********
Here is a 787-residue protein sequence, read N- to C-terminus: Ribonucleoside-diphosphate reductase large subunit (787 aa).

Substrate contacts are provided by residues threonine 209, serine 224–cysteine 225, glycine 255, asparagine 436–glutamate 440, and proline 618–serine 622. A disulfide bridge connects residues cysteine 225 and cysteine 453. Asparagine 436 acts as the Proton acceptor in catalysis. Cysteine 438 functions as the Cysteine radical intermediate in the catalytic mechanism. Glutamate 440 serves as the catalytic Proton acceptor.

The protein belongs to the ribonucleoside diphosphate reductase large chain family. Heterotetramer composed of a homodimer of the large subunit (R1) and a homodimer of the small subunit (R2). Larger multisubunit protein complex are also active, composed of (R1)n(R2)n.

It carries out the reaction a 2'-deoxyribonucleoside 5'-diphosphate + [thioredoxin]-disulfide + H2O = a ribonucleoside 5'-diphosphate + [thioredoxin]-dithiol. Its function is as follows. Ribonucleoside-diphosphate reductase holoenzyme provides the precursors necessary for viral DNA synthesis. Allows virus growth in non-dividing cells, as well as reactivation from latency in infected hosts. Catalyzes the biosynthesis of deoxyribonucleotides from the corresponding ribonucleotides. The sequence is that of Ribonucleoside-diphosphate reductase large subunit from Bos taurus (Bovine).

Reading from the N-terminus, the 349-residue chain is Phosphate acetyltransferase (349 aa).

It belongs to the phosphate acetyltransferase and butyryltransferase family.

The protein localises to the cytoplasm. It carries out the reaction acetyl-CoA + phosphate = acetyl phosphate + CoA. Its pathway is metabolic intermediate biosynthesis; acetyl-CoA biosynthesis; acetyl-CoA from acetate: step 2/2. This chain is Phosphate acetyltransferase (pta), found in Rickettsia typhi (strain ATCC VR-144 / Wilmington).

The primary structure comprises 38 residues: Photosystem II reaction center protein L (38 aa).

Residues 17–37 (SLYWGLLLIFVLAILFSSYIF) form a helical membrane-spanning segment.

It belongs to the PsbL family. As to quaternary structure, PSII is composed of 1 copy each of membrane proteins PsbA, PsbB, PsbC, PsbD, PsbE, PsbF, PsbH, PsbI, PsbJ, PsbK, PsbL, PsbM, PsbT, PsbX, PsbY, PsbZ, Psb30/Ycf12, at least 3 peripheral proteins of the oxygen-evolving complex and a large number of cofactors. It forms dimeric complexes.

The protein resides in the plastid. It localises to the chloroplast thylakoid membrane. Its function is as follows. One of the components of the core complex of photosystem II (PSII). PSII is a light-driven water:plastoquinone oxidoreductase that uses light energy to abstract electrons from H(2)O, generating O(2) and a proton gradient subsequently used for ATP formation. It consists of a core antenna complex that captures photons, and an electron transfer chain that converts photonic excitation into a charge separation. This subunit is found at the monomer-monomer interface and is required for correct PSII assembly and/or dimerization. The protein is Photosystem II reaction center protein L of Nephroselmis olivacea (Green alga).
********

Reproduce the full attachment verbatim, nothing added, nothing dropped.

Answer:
Here is a 787-residue protein sequence, read N- to C-terminus: Ribonucleoside-diphosphate reductase large subunit (787 aa).

Substrate contacts are provided by residues threonine 209, serine 224–cysteine 225, glycine 255, asparagine 436–glutamate 440, and proline 618–serine 622. A disulfide bridge connects residues cysteine 225 and cysteine 453. Asparagine 436 acts as the Proton acceptor in catalysis. Cysteine 438 functions as the Cysteine radical intermediate in the catalytic mechanism. Glutamate 440 serves as the catalytic Proton acceptor.

The protein belongs to the ribonucleoside diphosphate reductase large chain family. Heterotetramer composed of a homodimer of the large subunit (R1) and a homodimer of the small subunit (R2). Larger multisubunit protein complex are also active, composed of (R1)n(R2)n.

It carries out the reaction a 2'-deoxyribonucleoside 5'-diphosphate + [thioredoxin]-disulfide + H2O = a ribonucleoside 5'-diphosphate + [thioredoxin]-dithiol. Its function is as follows. Ribonucleoside-diphosphate reductase holoenzyme provides the precursors necessary for viral DNA synthesis. Allows virus growth in non-dividing cells, as well as reactivation from latency in infected hosts. Catalyzes the biosynthesis of deoxyribonucleotides from the corresponding ribonucleotides. The sequence is that of Ribonucleoside-diphosphate reductase large subunit from Bos taurus (Bovine).

Reading from the N-terminus, the 349-residue chain is Phosphate acetyltransferase (349 aa).

It belongs to the phosphate acetyltransferase and butyryltransferase family.

The protein localises to the cytoplasm. It carries out the reaction acetyl-CoA + phosphate = acetyl phosphate + CoA. Its pathway is metabolic intermediate biosynthesis; acetyl-CoA biosynthesis; acetyl-CoA from acetate: step 2/2. This chain is Phosphate acetyltransferase (pta), found in Rickettsia typhi (strain ATCC VR-144 / Wilmington).

The primary structure comprises 38 residues: Photosystem II reaction center protein L (38 aa).

Residues 17–37 (SLYWGLLLIFVLAILFSSYIF) form a helical membrane-spanning segment.

It belongs to the PsbL family. As to quaternary structure, PSII is composed of 1 copy each of membrane proteins PsbA, PsbB, PsbC, PsbD, PsbE, PsbF, PsbH, PsbI, PsbJ, PsbK, PsbL, PsbM, PsbT, PsbX, PsbY, PsbZ, Psb30/Ycf12, at least 3 peripheral proteins of the oxygen-evolving complex and a large number of cofactors. It forms dimeric complexes.

The protein resides in the plastid. It localises to the chloroplast thylakoid membrane. Its function is as follows. One of the components of the core complex of photosystem II (PSII). PSII is a light-driven water:plastoquinone oxidoreductase that uses light energy to abstract electrons from H(2)O, generating O(2) and a proton gradient subsequently used for ATP formation. It consists of a core antenna complex that captures photons, and an electron transfer chain that converts photonic excitation into a charge separation. This subunit is found at the monomer-monomer interface and is required for correct PSII assembly and/or dimerization. The protein is Photosystem II reaction center protein L of Nephroselmis olivacea (Green alga).